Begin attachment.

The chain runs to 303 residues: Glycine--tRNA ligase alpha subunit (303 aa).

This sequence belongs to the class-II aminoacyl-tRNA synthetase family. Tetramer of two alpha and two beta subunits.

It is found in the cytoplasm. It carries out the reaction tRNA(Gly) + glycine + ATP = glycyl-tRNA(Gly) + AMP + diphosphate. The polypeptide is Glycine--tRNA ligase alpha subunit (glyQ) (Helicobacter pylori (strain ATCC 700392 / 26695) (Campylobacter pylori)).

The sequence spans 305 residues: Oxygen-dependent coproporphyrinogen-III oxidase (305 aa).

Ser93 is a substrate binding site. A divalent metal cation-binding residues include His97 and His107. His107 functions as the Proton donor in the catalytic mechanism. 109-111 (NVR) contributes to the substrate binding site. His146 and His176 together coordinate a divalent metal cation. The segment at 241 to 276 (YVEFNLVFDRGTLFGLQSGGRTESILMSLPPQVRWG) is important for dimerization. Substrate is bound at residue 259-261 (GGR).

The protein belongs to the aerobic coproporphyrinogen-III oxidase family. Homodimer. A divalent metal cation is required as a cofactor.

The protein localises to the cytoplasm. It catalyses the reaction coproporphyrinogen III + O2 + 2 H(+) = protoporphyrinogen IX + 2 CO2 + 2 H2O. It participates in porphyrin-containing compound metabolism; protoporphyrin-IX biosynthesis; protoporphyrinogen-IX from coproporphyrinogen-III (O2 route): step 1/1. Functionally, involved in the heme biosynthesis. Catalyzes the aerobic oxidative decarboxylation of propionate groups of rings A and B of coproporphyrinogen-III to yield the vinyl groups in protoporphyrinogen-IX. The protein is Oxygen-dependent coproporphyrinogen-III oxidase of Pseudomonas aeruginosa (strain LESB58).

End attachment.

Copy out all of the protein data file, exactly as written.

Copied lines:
The chain runs to 303 residues: Glycine--tRNA ligase alpha subunit (303 aa).

This sequence belongs to the class-II aminoacyl-tRNA synthetase family. Tetramer of two alpha and two beta subunits.

It is found in the cytoplasm. It carries out the reaction tRNA(Gly) + glycine + ATP = glycyl-tRNA(Gly) + AMP + diphosphate. The polypeptide is Glycine--tRNA ligase alpha subunit (glyQ) (Helicobacter pylori (strain ATCC 700392 / 26695) (Campylobacter pylori)).

The sequence spans 305 residues: Oxygen-dependent coproporphyrinogen-III oxidase (305 aa).

Ser93 is a substrate binding site. A divalent metal cation-binding residues include His97 and His107. His107 functions as the Proton donor in the catalytic mechanism. 109-111 (NVR) contributes to the substrate binding site. His146 and His176 together coordinate a divalent metal cation. The segment at 241 to 276 (YVEFNLVFDRGTLFGLQSGGRTESILMSLPPQVRWG) is important for dimerization. Substrate is bound at residue 259-261 (GGR).

The protein belongs to the aerobic coproporphyrinogen-III oxidase family. Homodimer. A divalent metal cation is required as a cofactor.

The protein localises to the cytoplasm. It catalyses the reaction coproporphyrinogen III + O2 + 2 H(+) = protoporphyrinogen IX + 2 CO2 + 2 H2O. It participates in porphyrin-containing compound metabolism; protoporphyrin-IX biosynthesis; protoporphyrinogen-IX from coproporphyrinogen-III (O2 route): step 1/1. Functionally, involved in the heme biosynthesis. Catalyzes the aerobic oxidative decarboxylation of propionate groups of rings A and B of coproporphyrinogen-III to yield the vinyl groups in protoporphyrinogen-IX. The protein is Oxygen-dependent coproporphyrinogen-III oxidase of Pseudomonas aeruginosa (strain LESB58).